In general, our economic and social views align so nicely with our deontological ethics that we rarely have to question whether the non-aggression principle should be our categorical imperative, or if we care more about real-world outcomes. It rarely matters whether we rejected the gun in the room before or after we built our mental model of consequences; they have become deeply intertwined. We have to examine which one is more important so infrequently that I think most of us eventually subconsciously convince ourselves that no exceptional situations even exist. It's a comforting thought. We all recognize that any state action disturbs whatever the nonviolent path of least resistance would have been, and the effect generally (always?) has negative consequences that exceed the benefit and necessitate further tweaking to mitigate. Sometimes this opens the door to possible nightmare futures, like the idea of Trump's wall being used to keep us in, as the Berlin Wall was used to keep East Germans under Communist control. Why bother quantifying this risk next to the cultural and political risks of uncontrolled or excessive immigration? If we turn our moral principles into absolutes we'll at least dodge the risk of corruption, and we can always find consequentialist rationalizations that assure us uncontrolled immigration is more of an economic benefit than a political danger.

    It is in this way, that we become deeply pathological and, I think, a danger to ourselves. In my heart of hearts I want to be an anarchist, but I've never been able to convince myself that such a system would be predictably stable and avoid catastrophic perverse incentives in practice. Neither have I been able to convince myself that I shouldn't care about the consequences anyway on moral grounds, because unconditionally upholding the NAP is the greatest possible moral good. It seems my commitment to deontological ethics is not absolute, or perhaps, that I have misidentified the precise deontological principles that should be my true categorical imperative. Maybe the NAP is a crude first-order approximation of a more accurate and nuanced universal moral principle, which takes a broader view of self-defense than I can narrowly articulate. I'd imagine that true moral principles are what they are, regardless of how easy or difficult it might be to twist their linguistic expression into a dangerously contradictory meaning. Universal laws are normally parsimonious, but on occasion they take labrynthine twists.

    In any case, I never never been able to convince myself that American culture can survive uncontrolled immigration, or that the future of liberty can survive the death of American culture, or that such an outcome is acceptable. I believe the immigration issue is an actual exception where strict adherence to the NAP is at stark odds with our goal to see real-world outcomes produce more liberty. ("GASP! TRAITOR!")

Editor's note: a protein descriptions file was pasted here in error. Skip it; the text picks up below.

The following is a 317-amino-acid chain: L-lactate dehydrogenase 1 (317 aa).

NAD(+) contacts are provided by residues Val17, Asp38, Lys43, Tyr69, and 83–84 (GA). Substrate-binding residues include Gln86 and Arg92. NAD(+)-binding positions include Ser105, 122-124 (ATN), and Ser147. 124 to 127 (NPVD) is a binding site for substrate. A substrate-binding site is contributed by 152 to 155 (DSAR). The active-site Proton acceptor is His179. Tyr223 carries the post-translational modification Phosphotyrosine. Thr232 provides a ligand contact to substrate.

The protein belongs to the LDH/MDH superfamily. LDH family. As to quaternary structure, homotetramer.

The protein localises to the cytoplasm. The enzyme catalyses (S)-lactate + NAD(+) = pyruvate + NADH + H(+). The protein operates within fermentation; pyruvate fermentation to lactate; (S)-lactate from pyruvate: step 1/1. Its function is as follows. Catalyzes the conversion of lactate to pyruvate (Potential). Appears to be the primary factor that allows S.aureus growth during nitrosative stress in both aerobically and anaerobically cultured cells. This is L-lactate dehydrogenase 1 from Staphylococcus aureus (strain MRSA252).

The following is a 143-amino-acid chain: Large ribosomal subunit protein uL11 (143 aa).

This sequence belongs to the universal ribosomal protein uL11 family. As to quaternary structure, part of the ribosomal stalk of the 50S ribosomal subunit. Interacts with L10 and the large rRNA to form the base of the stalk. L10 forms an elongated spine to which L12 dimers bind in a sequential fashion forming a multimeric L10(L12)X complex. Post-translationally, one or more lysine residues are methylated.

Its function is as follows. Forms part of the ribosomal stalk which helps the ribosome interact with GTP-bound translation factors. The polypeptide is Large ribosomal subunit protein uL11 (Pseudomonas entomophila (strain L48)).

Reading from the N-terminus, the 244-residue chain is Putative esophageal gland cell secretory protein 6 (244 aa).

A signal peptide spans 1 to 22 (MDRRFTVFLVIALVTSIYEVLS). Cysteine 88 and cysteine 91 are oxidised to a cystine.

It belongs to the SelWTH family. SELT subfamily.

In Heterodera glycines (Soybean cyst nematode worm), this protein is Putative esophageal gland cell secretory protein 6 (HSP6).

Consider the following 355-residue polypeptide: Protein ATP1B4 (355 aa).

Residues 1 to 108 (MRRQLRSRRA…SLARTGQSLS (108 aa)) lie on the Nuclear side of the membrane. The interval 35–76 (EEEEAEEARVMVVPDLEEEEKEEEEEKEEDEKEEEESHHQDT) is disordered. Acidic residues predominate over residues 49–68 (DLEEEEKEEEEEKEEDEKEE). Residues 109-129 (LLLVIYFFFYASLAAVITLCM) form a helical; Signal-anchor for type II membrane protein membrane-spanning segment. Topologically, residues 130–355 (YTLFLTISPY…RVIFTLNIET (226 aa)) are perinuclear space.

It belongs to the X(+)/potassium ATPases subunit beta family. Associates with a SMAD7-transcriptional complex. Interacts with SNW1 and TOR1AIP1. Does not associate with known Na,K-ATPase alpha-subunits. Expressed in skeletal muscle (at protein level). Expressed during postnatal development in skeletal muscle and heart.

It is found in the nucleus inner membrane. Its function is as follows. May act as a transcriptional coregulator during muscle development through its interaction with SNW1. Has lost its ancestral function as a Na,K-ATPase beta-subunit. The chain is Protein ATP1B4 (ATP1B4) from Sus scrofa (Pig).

The biggest reason has little to do with economics and everything to do with American culture and politics. Culture matters, and as Sarah Hoyt (a conservative blogger I mostly enjoy) argues here, it is more than tasty food, fancy attire, and festival days. Those are just the superficial elements. The core of culture, which multiculturalist indoctrination has always obscured (on purpose I believe), encapsulates our deeply ingrained attitudes about how human beings should interact with each other:
    • The structure of government, role of executive power, role of the legislature, principles of jurisprudence and common law, etc.
    • The role of government in society
    • The role of religion in government, and vice versa
    • The acceptable uses of violence or coercion to enforce social or economic norms
    • The definition and role of property in society
    • The rights of individuals and their responsibilities to each other, their communities, and their countries
    • Views on education, language, fatherhood, motherhood, and family, and on what the culture should encourage and discourage
    • Views on how to handle disagreement, offensive or hurtful speech, etc.
    • Morality: What is a virtue, and what is a vice? How should morality be enforced?


    The power elite understand this in a way most of their followers do not: Culture matters, and they have worked long and hard to make Americans forget ours, so they could supplant it. How many times have you heard a leftist repeat the clueless sentiment, "America has no real culture, unlike all the other countries?" It becomes more true every day as we become more polarized and divided, but it was never true in the way they speak it. America has its skeletons, and it has become frighteningly corrupt and imperialistic, but what legitimate success it did attain -- greater than probably any other country in history -- it attained as a function of culture, most of it good. Our culture is not McDonald's, barbecue, and American football. The British common law system, Enlightenment ideals of individual rights and property ownership, Protestant work ethic, entrepreneurial spirit, and rugged individualism formed the backbone of the culture that built this country. The flame of liberty still survives in the remnant, but its ideological enemies are trying to extinguish it using every means at their disposal, and the immigration system is on the list.